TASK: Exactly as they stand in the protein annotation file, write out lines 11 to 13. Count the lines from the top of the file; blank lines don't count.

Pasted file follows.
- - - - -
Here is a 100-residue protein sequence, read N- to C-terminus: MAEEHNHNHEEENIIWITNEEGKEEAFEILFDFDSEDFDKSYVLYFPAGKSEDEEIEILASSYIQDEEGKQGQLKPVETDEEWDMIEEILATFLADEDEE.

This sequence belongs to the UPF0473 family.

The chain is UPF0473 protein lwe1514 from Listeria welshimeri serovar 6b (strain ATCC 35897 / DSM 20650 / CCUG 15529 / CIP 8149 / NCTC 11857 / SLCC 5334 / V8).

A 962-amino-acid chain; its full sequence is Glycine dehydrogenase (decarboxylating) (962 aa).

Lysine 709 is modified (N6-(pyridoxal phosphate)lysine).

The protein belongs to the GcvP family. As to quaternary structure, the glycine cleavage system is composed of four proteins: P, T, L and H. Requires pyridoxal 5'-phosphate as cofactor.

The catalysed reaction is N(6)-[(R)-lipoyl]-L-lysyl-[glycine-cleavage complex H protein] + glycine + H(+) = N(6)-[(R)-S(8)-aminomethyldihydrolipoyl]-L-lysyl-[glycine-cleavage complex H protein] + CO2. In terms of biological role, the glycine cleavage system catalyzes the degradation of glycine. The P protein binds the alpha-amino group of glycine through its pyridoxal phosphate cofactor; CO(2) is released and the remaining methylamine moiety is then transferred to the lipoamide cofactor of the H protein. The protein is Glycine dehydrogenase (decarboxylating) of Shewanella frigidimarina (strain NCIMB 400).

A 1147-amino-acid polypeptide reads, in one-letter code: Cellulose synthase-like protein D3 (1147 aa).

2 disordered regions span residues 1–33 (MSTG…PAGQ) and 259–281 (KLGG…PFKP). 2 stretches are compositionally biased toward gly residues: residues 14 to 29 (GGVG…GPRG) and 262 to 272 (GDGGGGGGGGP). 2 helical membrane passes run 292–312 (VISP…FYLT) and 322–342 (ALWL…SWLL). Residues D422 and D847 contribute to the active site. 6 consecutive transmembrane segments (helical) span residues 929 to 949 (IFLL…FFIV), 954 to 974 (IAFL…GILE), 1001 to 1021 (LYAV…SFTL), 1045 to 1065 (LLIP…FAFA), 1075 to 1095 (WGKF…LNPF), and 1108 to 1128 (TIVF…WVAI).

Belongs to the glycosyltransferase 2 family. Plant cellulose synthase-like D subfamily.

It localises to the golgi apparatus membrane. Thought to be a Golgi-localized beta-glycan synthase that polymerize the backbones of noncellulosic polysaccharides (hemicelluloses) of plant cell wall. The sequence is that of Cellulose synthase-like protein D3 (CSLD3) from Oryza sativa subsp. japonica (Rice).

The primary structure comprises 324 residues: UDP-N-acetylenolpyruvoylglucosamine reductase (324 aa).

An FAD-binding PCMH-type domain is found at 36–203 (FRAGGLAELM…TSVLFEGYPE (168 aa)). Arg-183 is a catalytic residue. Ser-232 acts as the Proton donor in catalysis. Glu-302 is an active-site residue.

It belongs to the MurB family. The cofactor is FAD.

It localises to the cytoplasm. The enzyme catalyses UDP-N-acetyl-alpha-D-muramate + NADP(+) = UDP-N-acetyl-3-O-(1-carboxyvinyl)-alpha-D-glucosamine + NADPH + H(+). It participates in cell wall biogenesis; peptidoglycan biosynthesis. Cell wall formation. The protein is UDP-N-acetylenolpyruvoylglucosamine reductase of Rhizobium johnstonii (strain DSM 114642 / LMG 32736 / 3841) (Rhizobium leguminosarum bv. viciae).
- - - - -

It localises to the golgi apparatus membrane. Thought to be a Golgi-localized beta-glycan synthase that polymerize the backbones of noncellulosic polysaccharides (hemicelluloses) of plant cell wall. The sequence is that of Cellulose synthase-like protein D3 (CSLD3) from Oryza sativa subsp. japonica (Rice).

The primary structure comprises 324 residues: UDP-N-acetylenolpyruvoylglucosamine reductase (324 aa).

An FAD-binding PCMH-type domain is found at 36–203 (FRAGGLAELM…TSVLFEGYPE (168 aa)). Arg-183 is a catalytic residue. Ser-232 acts as the Proton donor in catalysis. Glu-302 is an active-site residue.